Long ago, Kelsea’s forefathers sailed away from a decaying world to establish a new land free of modern technology. Three hundred years later, this feudal society has divided into three fearful nations who pay duties to a fourth: the powerful Mortmesne, ruled by the cunning Red Queen. Now, on Kelsea’s nineteenth birthday, the tattered remnants of the Queen’s Guard—loyal soldiers who protect the throne—have appeared to escort the princess on a perilous journey to the capital to ascend to her rightful place as the new Queen of the Tearling.

Though born of royal blood and in possession of the Tear sapphire, a jewel of immense power and magic, Kelsea has never felt more uncertain of her ability to rule. But the shocking evil she discovers in the heart of her realm will precipitate an act of immense daring, throwing the entire kingdom into turmoil—and unleashing the Red Queen’s vengeance. A cabal of enemies with an array of deadly weapons, from crimson-caped assassins to the darkest blood magic, plots to destroy her. But Kelsea is growing in strength and stealth, her steely resolve earning her loyal allies, including the Queen’s Guard, led by the enigmatic Lazarus, and the intriguing outlaw known simply as “the Fetch.”

Kelsea’s quest to save her kingdom and meet her destiny has only just begun. Riddled with mysteries, betrayals, and treacherous battles, Kelsea’s journey is a trial by fire that will either forge a legend . . . or destroy her.”

I had to read this for book club and it was excellent.  I wasn’t sure going in (fantasy is not really my genre of choice) but I was absolutely blown away.

Kelsea is the new queen, but—even though she has known this her entire life—she has no idea how to be a queen.  And she certainly doesn’t look the part.

Once she assumes the throne, she also inherits all the kingdom’s problems.  And there are a LOT of them.  She wants to make things better for her people, but every decision she makes has potentially fatal consequences.

(Also there are two separate factions of people who want her dead.)

Kelsea is awesome and I love her so much.  She’s smart and genuinely cares about her subjects.  I can’t talk much about it because of spoilers, but you want to read this.

I have the sequel and can’t wait to read it.


The Best of Enemies

Finished The Best of Enemies by Jen Lancaster.  I received a copy from the publisher for review.

Summary (from Goodreads):

Bridesmaids meets The In-Laws in a novel told from the alternating perspectives of two women who define the term frenemies—from New York Times bestselling author Jen Lancaster.

Jacqueline Jordan knows conflict. A fearless journalist, she’s spent the past decade embedded in the world’s hot spots, writing about the fall of nations and the rise of despots. But if you were to inquire about who topped Jack’s enemy list, she’d not hesitate to answer: Kitty Carricoe.

Kitty reigns supreme over the world of carpools and minivans. A SAHM, she spends her days caring for her dentist husband and three towheaded children, running the PTA, and hiding vegetables in deceptively delicious packed lunches.

Kitty and Jack haven’t a single thing in common—except for Sarabeth Chandler, their mutual bestie. Sarabeth and Jack can be tomboys with the best of them, while Sarabeth can get her girly-girl on with Kitty. In fact, the three of them were college friends until the notorious frat party incident, when Jack accidentally hooked up with Kitty’s boyfriend…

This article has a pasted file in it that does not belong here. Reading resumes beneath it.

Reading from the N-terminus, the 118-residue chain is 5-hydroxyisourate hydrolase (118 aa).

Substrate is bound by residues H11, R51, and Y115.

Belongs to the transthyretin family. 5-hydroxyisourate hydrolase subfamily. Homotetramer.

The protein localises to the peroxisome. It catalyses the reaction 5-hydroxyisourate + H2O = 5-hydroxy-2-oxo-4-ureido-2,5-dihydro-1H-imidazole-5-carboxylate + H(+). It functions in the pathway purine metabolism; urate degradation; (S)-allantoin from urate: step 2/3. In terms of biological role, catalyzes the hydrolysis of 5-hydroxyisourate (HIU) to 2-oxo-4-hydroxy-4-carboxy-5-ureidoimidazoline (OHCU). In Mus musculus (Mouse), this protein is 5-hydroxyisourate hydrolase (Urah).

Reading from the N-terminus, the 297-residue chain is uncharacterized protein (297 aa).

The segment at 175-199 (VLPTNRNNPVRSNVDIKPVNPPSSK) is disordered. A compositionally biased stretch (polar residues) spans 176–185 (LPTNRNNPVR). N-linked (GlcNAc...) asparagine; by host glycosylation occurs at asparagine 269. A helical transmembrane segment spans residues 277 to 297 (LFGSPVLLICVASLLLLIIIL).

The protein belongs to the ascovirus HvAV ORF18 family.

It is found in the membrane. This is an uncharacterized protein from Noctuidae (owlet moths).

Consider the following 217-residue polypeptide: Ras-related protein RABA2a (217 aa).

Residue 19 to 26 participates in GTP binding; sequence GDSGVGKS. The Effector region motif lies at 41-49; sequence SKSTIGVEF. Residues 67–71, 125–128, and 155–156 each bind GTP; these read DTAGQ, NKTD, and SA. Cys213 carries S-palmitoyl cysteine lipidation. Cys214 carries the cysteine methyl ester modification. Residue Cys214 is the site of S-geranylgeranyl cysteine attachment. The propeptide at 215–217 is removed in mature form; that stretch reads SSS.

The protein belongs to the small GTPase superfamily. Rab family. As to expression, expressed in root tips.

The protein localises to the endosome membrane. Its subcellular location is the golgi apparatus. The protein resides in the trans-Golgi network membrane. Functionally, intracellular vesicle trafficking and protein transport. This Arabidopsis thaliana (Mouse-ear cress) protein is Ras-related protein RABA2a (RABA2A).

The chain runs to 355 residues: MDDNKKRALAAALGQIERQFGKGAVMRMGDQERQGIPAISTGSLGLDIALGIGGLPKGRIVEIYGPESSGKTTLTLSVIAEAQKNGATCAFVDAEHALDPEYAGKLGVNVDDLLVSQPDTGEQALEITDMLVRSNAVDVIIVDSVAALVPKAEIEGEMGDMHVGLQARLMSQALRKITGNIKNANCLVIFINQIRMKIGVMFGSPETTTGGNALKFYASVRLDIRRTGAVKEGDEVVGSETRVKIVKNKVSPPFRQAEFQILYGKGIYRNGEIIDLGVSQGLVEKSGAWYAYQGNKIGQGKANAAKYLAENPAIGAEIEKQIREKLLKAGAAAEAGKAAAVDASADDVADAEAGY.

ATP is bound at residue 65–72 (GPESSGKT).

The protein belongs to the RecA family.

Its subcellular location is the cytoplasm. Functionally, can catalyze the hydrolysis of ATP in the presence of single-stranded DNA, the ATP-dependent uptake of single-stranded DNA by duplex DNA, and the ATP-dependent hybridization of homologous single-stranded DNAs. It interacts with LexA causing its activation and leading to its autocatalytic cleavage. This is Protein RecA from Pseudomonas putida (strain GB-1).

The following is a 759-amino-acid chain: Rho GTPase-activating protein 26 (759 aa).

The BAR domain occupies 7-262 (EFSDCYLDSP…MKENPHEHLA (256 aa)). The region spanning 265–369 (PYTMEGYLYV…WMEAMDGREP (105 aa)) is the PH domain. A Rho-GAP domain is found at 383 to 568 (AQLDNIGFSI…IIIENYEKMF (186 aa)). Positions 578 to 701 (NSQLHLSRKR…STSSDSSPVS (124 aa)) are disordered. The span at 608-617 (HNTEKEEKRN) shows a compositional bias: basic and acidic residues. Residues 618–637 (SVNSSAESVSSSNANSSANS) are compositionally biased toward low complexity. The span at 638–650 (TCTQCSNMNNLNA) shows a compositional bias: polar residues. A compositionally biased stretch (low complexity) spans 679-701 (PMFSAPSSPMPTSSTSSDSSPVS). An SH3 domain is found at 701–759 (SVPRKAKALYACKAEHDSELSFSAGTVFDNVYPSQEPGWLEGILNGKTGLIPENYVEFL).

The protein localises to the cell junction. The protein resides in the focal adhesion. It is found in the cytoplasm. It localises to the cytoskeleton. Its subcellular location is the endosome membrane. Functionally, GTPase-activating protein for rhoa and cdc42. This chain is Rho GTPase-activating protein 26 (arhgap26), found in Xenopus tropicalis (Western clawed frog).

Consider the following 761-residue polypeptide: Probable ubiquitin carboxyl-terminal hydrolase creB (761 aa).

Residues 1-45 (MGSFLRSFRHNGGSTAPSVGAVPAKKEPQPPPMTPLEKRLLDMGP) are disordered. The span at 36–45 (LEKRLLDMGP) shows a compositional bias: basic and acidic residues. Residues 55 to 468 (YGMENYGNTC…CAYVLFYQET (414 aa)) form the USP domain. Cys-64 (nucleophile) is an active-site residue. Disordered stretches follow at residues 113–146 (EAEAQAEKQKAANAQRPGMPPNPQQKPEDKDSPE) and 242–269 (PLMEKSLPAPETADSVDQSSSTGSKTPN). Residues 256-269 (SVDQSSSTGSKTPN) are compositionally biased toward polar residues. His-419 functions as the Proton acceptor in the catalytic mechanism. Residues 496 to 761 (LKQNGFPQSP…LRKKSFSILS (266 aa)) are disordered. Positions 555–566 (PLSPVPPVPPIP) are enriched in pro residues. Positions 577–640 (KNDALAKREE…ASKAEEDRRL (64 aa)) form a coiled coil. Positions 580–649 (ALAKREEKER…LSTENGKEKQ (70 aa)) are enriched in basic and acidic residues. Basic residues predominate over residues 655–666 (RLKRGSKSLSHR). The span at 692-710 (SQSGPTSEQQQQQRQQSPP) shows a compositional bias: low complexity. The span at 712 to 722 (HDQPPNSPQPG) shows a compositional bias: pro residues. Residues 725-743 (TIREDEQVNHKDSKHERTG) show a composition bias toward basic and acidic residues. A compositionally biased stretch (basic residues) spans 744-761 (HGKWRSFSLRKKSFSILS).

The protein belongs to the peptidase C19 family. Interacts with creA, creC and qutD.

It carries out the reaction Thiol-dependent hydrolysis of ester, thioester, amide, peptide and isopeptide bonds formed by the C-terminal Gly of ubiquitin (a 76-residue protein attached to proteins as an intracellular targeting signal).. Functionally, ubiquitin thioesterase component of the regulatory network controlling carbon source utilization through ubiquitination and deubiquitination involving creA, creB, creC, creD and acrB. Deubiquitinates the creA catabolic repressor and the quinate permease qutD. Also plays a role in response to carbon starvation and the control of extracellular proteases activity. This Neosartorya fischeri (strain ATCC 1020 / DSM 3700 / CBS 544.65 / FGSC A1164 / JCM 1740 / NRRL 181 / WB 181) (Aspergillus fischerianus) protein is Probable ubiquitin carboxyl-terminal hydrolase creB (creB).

Yet both women drop everything and rush to Sarabeth’s side when they get the call that her fabulously wealthy husband has perished in a suspicious boating accident. To solve the mystery surrounding his death, Jack and Kitty must bury the hatchet and hit the road for a trip that just may bring them together—if it doesn’t kill them first.”

This book is ridiculously funny.  I couldn’t begin to tell you how many times I laughed out loud.

Kitty is a mean girl except now she’s actually grown up and is just sort of a bitch.  Her heart’s in the right place—well, sort of—but she is just relentlessly catty (appropriate, I guess, given her name).  And Jack is the exact opposite.  She’s not catty but she’s abrupt and rude.  There’s no way the two of them can ever get along…until they have to.  And then they accidentally become really great friends.

Jen Lancaster is better known for her series of memoirs, but I love her novels.  (And every time I read one, I remember how much I really need to binge-read her memoirs.)


Trouble is a Friend of Mine

I finished Trouble is a Friend of Mine by Stephanie Tromly.  I received a copy from the publisher for review.

Summary (from Goodreads):

Preparing to survive a typical day of being Digbys friend wasn’t that different from preparing to survive the apocalypse.

Her first day not in school (because she cut) in her new hometown that will soon be her old hometown (because she’s getting out of Dodge as fast as she can) Zoe meets Digby. Or rather, Digby decides he’s going to meet Zoe and get her to help him find missing teenager. Zoe isn’t sure how, but Digby—the odd and brilliant and somehow…attractive?—Digby always gets what he wants, including her help on several illegal ventures. Before she knows it, Zoe has vandalized an office complex with fake snow, pretended to buy drugs alongside a handsome football player dressed like the Hulk, had a throw-down with a possible cult, and, oh yeah, saved her new hometown (which might be worth making her permanent hometown after all.)